Acorda Therapeutics Inc (NASDAQ:ACOR) just gave an update on its Dalfampridine Trial, and it looks as though the drug and its development could serve as an upside catalyst for the company going forward – assuming everything runs smoothly. Acorda is running a phase IIb in an attempt to expand upon the drug’s current multiple sclerosis indication, to a post stroke victim indication, and data is scheduled for release before the year draws to a close. If the company can demonstrate efficacy, it will be a step closer to what could prove a billion-dollar expansion, so here’s a look at how the drug works, and what to look for going forward as the development timeline progresses.
First then, the science that underpins the drug. As mentioned, Dalfampridine is already approved as a multiple sclerosis treatment for patients with mobility issues. The way it would work in a post stroke indication is very similar, in that it will target patients who have difficulty walking and controlling general movement. So what’s the mechanism of action? The drug is what’s called an isomeric amine of pyridine. We don’t really need to go into detail of what this means, as it is more chemistry than biology, but we can explain the drug’s MOA as follows. It’s all rooted in potassium channels. In patients with multiple sclerosis, and – as Acorda is hoping to demonstrate with the ongoing trial, in post stroke victims – a leading cause of inhibited mobility is rooted in the augmentation of what are called potassium currents. That is, the flow of potassium ions, and the impact this has on competition between synapses, neurons and muscles. Dalfampridine is a potassium channel blocker. By inhibiting the flow of potassium ion’s through potassium channels, the drug is thought to aid conduction, and in turn, mobility.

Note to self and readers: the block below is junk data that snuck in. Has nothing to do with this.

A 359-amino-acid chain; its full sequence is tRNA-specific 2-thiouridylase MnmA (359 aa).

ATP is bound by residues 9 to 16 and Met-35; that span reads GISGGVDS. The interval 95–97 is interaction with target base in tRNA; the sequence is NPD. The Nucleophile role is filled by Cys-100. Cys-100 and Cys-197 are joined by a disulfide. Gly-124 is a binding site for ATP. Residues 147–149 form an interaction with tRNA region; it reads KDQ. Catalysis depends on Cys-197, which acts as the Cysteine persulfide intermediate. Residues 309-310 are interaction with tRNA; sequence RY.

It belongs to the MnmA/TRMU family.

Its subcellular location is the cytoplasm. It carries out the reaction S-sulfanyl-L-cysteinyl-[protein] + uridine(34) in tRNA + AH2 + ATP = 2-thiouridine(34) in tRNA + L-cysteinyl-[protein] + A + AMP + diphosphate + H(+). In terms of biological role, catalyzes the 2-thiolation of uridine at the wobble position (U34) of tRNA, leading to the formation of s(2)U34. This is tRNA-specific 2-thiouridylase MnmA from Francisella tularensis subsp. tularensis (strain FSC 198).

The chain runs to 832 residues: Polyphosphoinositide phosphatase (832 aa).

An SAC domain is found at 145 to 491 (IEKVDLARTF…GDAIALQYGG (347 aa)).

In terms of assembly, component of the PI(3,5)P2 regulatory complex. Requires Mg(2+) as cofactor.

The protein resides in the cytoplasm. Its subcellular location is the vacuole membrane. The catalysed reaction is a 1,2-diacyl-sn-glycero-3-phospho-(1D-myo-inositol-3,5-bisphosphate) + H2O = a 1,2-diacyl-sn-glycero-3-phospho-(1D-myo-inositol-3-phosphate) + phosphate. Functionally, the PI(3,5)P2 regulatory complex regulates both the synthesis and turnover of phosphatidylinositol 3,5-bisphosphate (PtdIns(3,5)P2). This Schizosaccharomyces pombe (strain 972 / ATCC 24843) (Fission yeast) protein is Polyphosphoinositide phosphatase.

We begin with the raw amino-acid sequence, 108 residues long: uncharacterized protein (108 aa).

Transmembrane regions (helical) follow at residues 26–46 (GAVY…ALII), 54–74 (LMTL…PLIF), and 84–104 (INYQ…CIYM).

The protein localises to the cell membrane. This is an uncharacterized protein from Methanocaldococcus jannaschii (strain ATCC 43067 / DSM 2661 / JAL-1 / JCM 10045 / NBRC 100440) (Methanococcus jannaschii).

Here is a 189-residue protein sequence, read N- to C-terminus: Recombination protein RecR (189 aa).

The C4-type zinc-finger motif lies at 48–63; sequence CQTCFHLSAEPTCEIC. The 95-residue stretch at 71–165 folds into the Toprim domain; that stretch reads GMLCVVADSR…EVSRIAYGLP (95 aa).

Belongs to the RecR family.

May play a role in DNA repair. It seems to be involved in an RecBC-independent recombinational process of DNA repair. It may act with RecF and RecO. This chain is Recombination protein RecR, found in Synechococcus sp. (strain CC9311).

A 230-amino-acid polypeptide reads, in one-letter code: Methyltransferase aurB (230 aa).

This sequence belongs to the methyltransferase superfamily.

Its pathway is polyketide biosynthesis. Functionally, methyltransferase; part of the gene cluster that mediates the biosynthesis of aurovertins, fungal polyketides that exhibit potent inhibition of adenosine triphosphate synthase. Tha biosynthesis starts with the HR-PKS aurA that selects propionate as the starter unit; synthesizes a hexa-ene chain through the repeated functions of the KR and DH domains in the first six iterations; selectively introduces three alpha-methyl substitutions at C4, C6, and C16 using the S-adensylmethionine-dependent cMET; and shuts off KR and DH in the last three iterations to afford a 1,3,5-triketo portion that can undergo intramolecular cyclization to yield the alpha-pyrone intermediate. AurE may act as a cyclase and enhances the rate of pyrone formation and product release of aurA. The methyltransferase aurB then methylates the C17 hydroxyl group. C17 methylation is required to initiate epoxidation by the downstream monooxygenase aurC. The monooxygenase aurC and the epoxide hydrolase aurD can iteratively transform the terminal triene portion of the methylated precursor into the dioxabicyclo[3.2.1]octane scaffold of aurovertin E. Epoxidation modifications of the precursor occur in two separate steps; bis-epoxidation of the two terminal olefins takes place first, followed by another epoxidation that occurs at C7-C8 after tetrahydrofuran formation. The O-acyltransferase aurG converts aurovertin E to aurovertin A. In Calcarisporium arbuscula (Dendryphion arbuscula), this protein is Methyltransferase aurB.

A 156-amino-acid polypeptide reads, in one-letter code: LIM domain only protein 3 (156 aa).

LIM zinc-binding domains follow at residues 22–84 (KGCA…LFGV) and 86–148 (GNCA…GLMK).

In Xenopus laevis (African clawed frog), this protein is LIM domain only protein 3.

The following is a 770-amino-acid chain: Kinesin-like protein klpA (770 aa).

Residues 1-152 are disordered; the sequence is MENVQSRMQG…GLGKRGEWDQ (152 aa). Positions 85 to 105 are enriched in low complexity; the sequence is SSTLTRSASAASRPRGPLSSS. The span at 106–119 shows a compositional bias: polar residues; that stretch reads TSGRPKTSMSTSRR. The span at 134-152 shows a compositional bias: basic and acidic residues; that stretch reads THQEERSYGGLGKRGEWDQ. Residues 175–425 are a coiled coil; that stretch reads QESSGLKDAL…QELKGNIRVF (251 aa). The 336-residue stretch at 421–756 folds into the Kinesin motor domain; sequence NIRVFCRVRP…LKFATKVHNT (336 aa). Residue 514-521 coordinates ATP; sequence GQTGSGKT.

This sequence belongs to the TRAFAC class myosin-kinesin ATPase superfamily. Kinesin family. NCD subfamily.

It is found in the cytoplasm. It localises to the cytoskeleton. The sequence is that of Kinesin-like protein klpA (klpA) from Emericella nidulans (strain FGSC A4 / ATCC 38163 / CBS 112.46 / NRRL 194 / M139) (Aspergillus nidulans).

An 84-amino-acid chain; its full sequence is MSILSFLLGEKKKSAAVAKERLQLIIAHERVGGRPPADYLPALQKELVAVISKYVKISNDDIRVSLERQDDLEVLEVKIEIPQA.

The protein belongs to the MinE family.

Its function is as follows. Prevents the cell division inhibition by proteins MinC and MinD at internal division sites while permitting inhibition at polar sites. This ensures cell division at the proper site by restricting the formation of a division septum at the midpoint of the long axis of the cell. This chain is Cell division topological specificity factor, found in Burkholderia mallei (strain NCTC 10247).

So where are we with trials? In its latest earnings conference call, Acorda management discussed the progress of the ongoing phase IIb. Initially, the company expected to run the trial through to mid 2017, at which point it would conduct a topline analysis. In line with this, before the close of 2016, we expected an interim futile analysis. As just announced, however, the company has decided to stop the trial while it conducts an analysis across the next few months. This means we should get some insight into both the efficacy and tolerability of the drug in this post stroke indication, and in turn, an idea of whether the drug will be pitched for NDA across the next 24 months. Based on the upcoming analysis, Acorda is going to decide whether to expand into a second and third phase 3 trial during 2017 – the assumption being that these trials would form the basis of any such NDA if efficacy showed.
What are we looking for going forward? First and foremost, we want to see the ongoing phase 2 data. It won’t be quite as extensive as was initially planned, as it only just reached 50% enrollment, but it’s a reasonable scale, and so even with trimmed down numbers we should be able to see pretty clearly whether the drug has a positive impact on patients’ ability to walk after suffering a stroke, or not. Similarly, safety and tolerability should be pretty straightforward. The drug is already approved in its multiple sclerosis indication, and while there are some side effects labeled (nausea, dizziness, some muscle pain and fatigue etc.) these are probably not severe enough to have any impact on the FDA’s eventual decision – that is, assuming we get efficacy.
Looking at its wider pipeline, Acorda also has a number of other trials ongoing, and these look set to generate some volatility (albeit, short-term volatility) as we head into the second half of 2016. CVT-301 and tizanidine for Parkinson’s disease is in a phase III, expected to close out before the end of the year, and Plumiaz for seizure clusters is in an extension trial, again set to close before the end of the year.
If successful in both of the aforementioned trials, the company expects to submit an NDA for both the Parkinson’s disease and seizure clusters indications some time during early 2017. All said, Acorda, and its shareholders, have a busy 12 months ahead of them. One to watch.